5 refreshing drink rebrandings that are sure to catch your eye
Not just a beverage – by playing with their branding and packaging designs these drinks want to be a part of pop culture, a lifestyle
From Nendo to PepsiCo, The Coca-Cola Company, Jones Knowles Ritchie and OlssønBarbieri – today, brands and design studios are seamlessly adapting their approach and rebranding their drinks to keep up with ever-changing trends.
Color palette changes to logo, typography and illustration makeovers – they’re building a consistent brand identity across the globe, from real life physical products to the digital world.
In particular and as per market research firm Statista – revenue in the Soft Drinks segment amounts to US$0.85tn in 2023 and the market is expected to grow annually by 4.09% (CAGR 2023-2027).
But is every single drink rebranding? Advances in technology and the rising popularity of social media has increased the need for a one-of-a-kind distinctive branding and packaging to attract customers.
For instance, Nendo brilliantly designed a minimalistic beer can with two pull tabs to “create an ideal foam”.
Did you know that beer heads (the foamy top of poured beer) are considered essential for making beer taste better, at least in Japan? “A layer of foam with adequate thickness acts as a lid to prevent beer from coming into contact with the air and keeps it from releasing aroma, flavor and carbonation!” explains the studio.
On the other hand, vibrant with a contemporary edge – Pepsi unveiled its first rebrand in 14 years with an updated “unapologetic” logo that effortlessly draws on its 1990’s heritage branding and utilizes black wording to draw attention to Pepsi Zero Sugar.
This new Pepsi recipe, which is only available in the UK – will have 57% less sugar than the current version. It’ll contain 4.6 grams of sugar per 100 millimeters compared with the previous 10.7 grams of sugar per 100 millimeters.
Additionally – aiming to appeal to all ages, Fanta rebranded with an eclectic “truly playful” bubbly global identity.
“It was about evolving what people love and know about Fanta – we didn’t want to throw away the old identity, we wanted to build upon it. The rebrand captures playful indulgence in my eyes. Fanta is all about fruity tastes that come in all different flavors and this is an identity that really brings that to life!” says Rapha Abreu, The Coca-Cola Company Global Vice President of Design.
Further created as the first major rebrand of 7Up for 7 years – 7UP skillfully redesigned their logo with a fresh look that is “all about being uplifting”, giving the branding more energy.
Mauro Porcini – PepsiCo Chief Design Officer – hopes that this branding will mean that 7Up, which was launched in 1929 and first branded as 7Up in 1936, remains part of pop culture.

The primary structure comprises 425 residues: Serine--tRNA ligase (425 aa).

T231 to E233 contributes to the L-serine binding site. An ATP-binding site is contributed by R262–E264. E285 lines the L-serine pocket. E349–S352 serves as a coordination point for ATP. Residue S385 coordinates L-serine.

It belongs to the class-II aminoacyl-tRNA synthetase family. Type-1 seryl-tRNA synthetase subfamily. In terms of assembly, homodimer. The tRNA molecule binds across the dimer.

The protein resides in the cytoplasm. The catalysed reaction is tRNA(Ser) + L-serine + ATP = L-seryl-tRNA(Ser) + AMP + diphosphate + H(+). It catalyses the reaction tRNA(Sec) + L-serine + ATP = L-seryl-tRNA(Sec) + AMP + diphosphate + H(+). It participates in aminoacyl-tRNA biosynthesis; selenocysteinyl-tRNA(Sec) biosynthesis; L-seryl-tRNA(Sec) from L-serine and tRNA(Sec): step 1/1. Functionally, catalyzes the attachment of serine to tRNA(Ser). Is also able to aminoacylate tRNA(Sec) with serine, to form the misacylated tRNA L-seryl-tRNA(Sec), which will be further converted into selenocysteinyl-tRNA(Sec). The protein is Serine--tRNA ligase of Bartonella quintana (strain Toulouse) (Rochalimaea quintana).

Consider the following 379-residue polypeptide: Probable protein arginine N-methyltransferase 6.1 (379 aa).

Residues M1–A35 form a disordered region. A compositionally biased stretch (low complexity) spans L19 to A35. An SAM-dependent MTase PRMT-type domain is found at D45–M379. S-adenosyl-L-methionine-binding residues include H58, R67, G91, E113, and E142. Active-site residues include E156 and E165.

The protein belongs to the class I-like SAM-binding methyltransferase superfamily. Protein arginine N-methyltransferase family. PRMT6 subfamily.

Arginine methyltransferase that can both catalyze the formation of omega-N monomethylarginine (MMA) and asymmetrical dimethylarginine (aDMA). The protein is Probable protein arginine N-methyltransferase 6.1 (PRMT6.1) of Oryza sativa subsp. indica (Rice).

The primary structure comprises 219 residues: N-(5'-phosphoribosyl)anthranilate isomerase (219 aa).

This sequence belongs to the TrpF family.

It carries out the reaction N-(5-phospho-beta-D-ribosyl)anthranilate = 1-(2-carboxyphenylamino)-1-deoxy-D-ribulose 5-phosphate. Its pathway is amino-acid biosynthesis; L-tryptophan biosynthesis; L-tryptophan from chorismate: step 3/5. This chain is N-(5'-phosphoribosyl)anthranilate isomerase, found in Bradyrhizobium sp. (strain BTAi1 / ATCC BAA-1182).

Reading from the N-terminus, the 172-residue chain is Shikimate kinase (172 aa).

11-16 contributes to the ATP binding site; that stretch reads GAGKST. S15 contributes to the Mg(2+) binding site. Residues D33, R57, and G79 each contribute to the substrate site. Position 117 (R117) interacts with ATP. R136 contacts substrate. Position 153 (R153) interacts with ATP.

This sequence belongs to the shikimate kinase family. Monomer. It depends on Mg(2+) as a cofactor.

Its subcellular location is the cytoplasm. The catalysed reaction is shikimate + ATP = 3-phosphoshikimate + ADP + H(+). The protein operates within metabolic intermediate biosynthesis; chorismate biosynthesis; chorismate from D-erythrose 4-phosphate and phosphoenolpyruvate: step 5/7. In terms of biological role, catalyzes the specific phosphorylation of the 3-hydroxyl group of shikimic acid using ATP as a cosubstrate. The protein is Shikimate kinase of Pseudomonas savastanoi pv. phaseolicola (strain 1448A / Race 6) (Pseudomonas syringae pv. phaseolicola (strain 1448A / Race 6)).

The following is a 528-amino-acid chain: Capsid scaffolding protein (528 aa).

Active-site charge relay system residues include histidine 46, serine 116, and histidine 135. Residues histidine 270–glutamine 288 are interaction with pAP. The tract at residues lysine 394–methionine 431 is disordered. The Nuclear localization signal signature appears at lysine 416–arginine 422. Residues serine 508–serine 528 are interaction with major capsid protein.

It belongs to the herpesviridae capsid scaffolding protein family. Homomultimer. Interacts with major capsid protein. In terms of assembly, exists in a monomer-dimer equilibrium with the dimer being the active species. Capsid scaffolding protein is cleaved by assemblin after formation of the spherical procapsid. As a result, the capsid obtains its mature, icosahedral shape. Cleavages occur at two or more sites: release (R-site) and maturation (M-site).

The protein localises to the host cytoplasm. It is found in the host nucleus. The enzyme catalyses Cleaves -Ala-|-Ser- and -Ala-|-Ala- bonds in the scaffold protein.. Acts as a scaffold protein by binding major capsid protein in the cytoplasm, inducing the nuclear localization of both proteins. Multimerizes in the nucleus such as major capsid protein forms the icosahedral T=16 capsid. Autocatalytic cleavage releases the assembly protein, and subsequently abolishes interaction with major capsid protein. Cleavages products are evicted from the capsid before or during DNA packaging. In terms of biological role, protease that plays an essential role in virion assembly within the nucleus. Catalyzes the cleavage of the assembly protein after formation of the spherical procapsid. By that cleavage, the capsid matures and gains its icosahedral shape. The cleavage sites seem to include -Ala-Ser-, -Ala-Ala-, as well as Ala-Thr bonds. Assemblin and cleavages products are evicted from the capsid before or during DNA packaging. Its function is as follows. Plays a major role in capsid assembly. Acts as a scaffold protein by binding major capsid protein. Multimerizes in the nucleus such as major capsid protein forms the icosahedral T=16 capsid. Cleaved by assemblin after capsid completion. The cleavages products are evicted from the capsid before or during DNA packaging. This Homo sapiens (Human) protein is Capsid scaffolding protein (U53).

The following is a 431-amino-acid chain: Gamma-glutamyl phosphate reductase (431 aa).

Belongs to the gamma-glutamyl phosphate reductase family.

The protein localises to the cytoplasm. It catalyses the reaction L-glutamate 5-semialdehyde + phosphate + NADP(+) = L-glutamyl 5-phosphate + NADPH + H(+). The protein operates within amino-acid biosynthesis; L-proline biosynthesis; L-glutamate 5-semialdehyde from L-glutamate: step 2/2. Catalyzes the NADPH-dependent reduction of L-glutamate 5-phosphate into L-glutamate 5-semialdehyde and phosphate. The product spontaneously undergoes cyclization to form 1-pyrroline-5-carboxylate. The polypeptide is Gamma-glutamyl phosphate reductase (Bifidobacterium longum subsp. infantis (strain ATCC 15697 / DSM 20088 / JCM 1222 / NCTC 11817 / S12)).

Lastly, by wanting beautifully minimalistic graphic design to break with the traditions of Bordeaux, while also bringing up issues of climate change and the region’s future – OlssønBarbieri played with Bordeaux wine rules in the Château Picoron eye-catching rebrand.
Read on to explore this further!
1. Beer Can by Nendo
Manufactured to control the level of foam produced by opening the can – Japanese design studio Nendo develops an alternative beer can with two angled pull tabs.
They intended to craft a minimalistic canned beer that can “create an ideal foam” when poured into a glass, rather than too much or too little of the bubbly substance.
Cylindrical in shape – it’s a slender gray-hued container that features two numbered pull tabs as compared to a traditional single tab.
The first tab labeled “1” – opens the lid only slightly but generates a concentrated level of pressure inside the can, which activates the bubbles in the beer.
This allows the user to pour their desired amount of foam into a glass, before opening the second tab – labeled “2”.
Creating a smooth and foamless flow of beer, the tab opens the can’s lid to its fullest.
Additionally, the studio further positioned the two tabs at opposite angles on the lid of the can to allow users to flick them open as easily as possible.
Through research, they found that by fabricating a can with a smaller initial opening, the bubbles produced by the drop in pressure remain concentrated in the narrow slit.
“In this way, a glass with a liquid-foam ratio of 7:3, the so-called golden ratio, can now be easily achieved with canned beer!” explains Nendo.
2. Pepsi by PepsiCo
Updating the soft drink’s logo ahead of its 125th anniversary – Pepsi’s rebrand aims to draw on its history while focusing on its future as well as its commitment to Pepsi Zero Sugar.
“We’ve always been a bold and energetic brand and we want to instigate moments of unapologetic enjoyment.